government websites, newspapers etc as well.

* The American constitution, European privacy laws etc have been quoted.

That's great for local issues. However in the cyber criminal's case he
hardly ever discloses his real location. Privacy is also abused to
gain anonymity. All too often in these cases a party living in one
country may claim a fake address in another country, the decision of
claimed residence simply being what an anonymous proxy shows in many
cases. Does the fact that he paid $10 to a offshore registrar suddenly
put him out of reach of his local LE and does it provide him the
protection of that offshore jurisdiction or the fake claimed address?
This is happening. Applying local law to a global issue could also
lead to further consequences; if you are not willing to respect our
laws regarding issues by using your laws, why should we respect yours?

How many internet users and/or registrants (really) live in the USA?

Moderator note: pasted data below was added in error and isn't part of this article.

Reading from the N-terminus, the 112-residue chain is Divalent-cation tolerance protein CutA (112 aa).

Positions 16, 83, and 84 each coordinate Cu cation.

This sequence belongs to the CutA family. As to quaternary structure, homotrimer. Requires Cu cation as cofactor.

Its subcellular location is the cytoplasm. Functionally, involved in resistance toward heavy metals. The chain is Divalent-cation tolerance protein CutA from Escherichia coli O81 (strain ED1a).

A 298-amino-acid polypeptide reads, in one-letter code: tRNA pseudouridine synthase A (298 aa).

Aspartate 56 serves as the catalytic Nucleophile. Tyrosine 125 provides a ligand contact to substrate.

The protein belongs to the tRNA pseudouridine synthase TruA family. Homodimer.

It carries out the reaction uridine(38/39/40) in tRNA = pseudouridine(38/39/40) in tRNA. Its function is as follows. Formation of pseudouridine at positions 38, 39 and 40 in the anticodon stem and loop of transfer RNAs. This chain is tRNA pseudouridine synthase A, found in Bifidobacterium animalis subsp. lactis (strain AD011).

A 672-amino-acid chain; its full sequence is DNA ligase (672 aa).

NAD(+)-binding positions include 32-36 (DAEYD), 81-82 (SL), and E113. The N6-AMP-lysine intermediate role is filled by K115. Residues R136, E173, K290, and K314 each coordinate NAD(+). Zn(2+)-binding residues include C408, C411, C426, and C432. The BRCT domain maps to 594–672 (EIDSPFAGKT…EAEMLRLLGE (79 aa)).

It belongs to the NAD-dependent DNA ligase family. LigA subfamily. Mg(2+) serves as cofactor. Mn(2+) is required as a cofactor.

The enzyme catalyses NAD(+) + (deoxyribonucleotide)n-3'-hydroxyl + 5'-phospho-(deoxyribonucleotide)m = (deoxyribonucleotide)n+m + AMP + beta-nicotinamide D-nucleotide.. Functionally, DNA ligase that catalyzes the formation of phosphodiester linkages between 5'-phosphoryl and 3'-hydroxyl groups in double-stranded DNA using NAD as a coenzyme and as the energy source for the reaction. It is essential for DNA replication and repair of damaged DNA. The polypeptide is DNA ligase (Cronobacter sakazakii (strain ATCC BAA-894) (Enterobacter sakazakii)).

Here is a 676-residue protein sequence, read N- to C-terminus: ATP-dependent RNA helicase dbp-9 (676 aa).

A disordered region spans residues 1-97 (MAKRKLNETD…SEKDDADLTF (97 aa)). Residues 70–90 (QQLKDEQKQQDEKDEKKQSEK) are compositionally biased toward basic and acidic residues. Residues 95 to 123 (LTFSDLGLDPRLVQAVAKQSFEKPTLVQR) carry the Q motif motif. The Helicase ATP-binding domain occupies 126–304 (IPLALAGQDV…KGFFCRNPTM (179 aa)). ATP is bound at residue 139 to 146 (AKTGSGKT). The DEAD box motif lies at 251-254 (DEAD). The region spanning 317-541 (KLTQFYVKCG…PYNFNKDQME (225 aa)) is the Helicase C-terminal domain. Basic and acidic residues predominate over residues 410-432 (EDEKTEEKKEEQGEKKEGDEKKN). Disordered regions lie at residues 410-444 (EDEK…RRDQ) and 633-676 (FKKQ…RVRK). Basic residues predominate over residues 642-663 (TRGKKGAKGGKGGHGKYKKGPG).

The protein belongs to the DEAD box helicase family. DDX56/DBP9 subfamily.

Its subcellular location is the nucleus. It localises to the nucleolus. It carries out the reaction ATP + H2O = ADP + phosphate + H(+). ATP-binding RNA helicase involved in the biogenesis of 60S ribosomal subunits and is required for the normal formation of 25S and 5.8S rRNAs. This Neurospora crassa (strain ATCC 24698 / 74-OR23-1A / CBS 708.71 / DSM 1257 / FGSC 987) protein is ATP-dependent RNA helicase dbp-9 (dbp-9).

How many Europe? Using these as an absolute in terms of this issue
will lead to fragmentation and an chaos on the net. Imagine the UK and
the USA using the same highway, each using their own rules of the
road. Neither is wrong, but not appropriate at the same time on the
same highway either.

* Whois details was not designed to combat crime, infringements etc

Neither was the internet designed for crime. However why should we
suddenly limit ourselves to mechanisms other than whois details, if
despite being fake, whois details show the extent of an issue by
trending and can lead to uncovering the larger extent of

Whois details and accuracy have become more important than ever. Right
now whois details are used to protect innocent internet users
proactively which is more than any suggestion I have heard, which is
reactive and too late.

* Whois details should be private and only disclosed to recognized LE
or their agents.

How do you identify those LE or agents. How do you stop abuse by those